Next time, you may want to use Western Union.
Courthouse News: MoneyGram International will pay $18 million to settle FTC charges that it let con artists to use its money transfer system to bilk consumers of $84 million. The FTC says the company looked the other way despite receiving more than 41,000 complaints of fraud, from customers and from its own employees.
According to the complaint, “fraudulent telemarketers and other con artists” used MoneyGram’s (MGI) service for the fraud, telling unsuspecting customers they had won a lottery, had been guaranteed a loan or were hired as “secret shoppers.” The mostly Canadian schemers allegedly persuaded the often elderly victims to wire $1,000 or more in “fees,” and then did nothing.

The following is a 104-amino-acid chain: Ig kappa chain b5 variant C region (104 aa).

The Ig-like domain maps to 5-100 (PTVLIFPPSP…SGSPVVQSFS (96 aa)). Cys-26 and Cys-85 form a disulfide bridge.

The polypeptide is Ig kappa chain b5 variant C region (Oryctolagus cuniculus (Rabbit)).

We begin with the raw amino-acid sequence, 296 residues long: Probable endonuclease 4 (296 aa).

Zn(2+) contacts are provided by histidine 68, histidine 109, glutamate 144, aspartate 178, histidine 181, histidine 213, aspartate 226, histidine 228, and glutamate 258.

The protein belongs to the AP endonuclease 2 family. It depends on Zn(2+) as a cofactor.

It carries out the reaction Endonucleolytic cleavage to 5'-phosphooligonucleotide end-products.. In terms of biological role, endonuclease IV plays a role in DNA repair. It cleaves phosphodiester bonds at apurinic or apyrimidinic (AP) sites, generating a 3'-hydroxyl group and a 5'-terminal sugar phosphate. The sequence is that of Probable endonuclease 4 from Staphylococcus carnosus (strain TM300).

Between 2004 and 2008, a full one quarter of consumer complaints — more than 41,000 — were about fraud, but MoneyGram hardly reacted, according to the FTC, and customers lost at least $84 million. The $18 million fine will go to the victims.
MoneyGram says they were doing enough to protect consumers in the past.
“While we don’t agree with the FTC’s allegations regarding our fraud prevention in the past, we can agree on fraud prevention today and in the future,” said MoneyGram chairman and CEO Pamela H. Patsley in a statement. “We don’t want our customers being victimized by third-party fraud. What we are announcing today with the FTC is our commitment to enhance our already comprehensive efforts to combat fraud and ensure our customers can continue to rely on MoneyGram for safe, reliable money transfer services.”
MoneyGram is second only to Western Union in the U.S. and has 180,000 locations in nearly 190 countries worldwide.
Here’s the complaint.
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